Broadway esplanade

Light poles and trees stand on the median on Broadway between 55th and 56th streets in Galveston on Thursday. Consultants working with the city on design guidelines for the Broadway corridor recommended a hike and bike trail down the middle of the median that would eventually be replaced with a trolley line.


The city of Galveston spent more than $110,000 on a plan to improve Broadway, but some have questioned whether the consultants charged with guiding the plan delivered what they were paid to do. Some critics say no, but city officials say yes, while conceding there’s more work to do.

Improving Broadway is a perennial topic about which agreement rarely can be found. But $110,000 later, everyone concurs there are still no immediate answers to the question of how to make the island’s main boulevard more attractive.

Urban design firm Design Workshop made its final presentation Nov. 29 to the Broadway Ad Hoc Committee. Instead of signing off on the project, committee members called for another meeting planned for Wednesday and said the plan might need months more to be developed.

Some committee members left frustrated, asking why the presentation seemed to focus on Broadway’s streetscape instead of the buildings.

“What irritated me on seeing this presentation is it focused so much on trolleys, bike routes, landscaping, whereas when I thought when this task force initiated this study, it was to create the building design guidelines,” architect and committee member David Watson said at the meeting. “I don’t see any of that yet.”

Committee Chairwoman Betty Massey said the committee will likely need to cross-check that what it’s asking for is in fact what the city asked Design Workshop for in its “request for proposal,” or RFP.

“It would be really helpful for the productivity of the meeting by making certain that the committee’s expectations align with the expectations put forth in the RFP,” Massey said. “Maybe we can find a little bit different approach once we’re sure our expectations are the same.”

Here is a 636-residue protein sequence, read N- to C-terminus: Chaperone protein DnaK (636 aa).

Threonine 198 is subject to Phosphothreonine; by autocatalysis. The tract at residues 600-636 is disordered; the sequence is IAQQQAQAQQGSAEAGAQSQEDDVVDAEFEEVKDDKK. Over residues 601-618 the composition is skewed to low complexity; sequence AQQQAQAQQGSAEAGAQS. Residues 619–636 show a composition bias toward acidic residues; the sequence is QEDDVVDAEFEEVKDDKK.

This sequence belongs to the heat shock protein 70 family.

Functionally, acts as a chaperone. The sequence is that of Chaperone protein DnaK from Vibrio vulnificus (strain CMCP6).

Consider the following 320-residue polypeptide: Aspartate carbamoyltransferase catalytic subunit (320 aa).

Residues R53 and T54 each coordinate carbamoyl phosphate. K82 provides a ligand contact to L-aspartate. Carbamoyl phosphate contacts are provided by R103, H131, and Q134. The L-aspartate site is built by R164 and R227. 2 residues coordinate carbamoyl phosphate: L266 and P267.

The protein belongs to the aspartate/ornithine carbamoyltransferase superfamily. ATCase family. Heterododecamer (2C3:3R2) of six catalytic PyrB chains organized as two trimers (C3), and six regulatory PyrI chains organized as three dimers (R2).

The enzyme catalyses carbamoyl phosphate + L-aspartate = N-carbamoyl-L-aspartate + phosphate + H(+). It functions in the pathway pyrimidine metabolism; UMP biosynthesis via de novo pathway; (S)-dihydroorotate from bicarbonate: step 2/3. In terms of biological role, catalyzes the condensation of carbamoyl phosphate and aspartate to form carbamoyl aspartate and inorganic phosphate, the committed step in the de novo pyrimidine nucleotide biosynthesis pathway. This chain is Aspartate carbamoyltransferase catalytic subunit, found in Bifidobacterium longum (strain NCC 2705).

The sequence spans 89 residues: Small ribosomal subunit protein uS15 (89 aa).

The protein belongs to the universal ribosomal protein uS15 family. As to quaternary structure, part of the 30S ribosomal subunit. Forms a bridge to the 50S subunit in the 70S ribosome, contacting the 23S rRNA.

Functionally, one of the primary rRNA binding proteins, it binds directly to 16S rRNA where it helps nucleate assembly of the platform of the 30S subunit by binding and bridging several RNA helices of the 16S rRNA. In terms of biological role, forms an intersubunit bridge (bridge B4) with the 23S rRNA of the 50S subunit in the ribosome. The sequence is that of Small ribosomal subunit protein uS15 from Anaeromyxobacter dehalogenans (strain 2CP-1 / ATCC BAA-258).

Employees at Design Workshop’s Houston office didn’t respond to multiple requests for comment.

At the Wednesday meeting, project manager Tarana Hafiz said Design Workshop set out originally to focus more on streetscape development. She said the group would be happy to continue with the project, however, and wants to see it “to the end.”


The city’s call for bids asked the consultant to “prepare a streetscape plan for the Broadway Corridor public realm, and a revitalization/redevelopment plan for the adjacent properties described.”

The proposal asked the consultant to make a plan that would enhance the visual appearance of the corridor, assess appropriate land uses on the street, find programs to encourage improvement of existing buildings, develop streetscape improvements, make opportunities for public art and address transportation issues.


Design Workshop’s proposed plan created five different “character zones” along Broadway, each with different design guidelines.

Along Broadway, taller buildings would be allowed closest to the causeway and allowed heights would decrease moving east, according to the proposal. Industrial and big box stores would be more suited for the west side of Broadway, and areas would become mixed-use and then residential farther east, the presentation showed.

Many of the curbs would also have larger required setbacks in order to create more space for cafe and retail walking fronts, according to the presentation.

Transportation was a major highlight in the presentation. Design Workshop recommended a “road diet,” meaning it would narrow street lanes along Broadway to slow traffic. The group also recommended bike lanes along Broadway and left turn lanes.

Design Workshop suggested mostly rear and on-street parking along Broadway, with only the areas from the causeway to 43rd Street being able to use front-lot parking.

One of the firm’s biggest suggestions at the meeting was the creation of a walking trail along the Broadway median by 2022. Design Workshop suggested replacing it with a trolley track by 2030.

The walking trail would be created by extending the medians farther out into intersections to allow more space for people to stand while they’re waiting to cross the street, Hafiz said.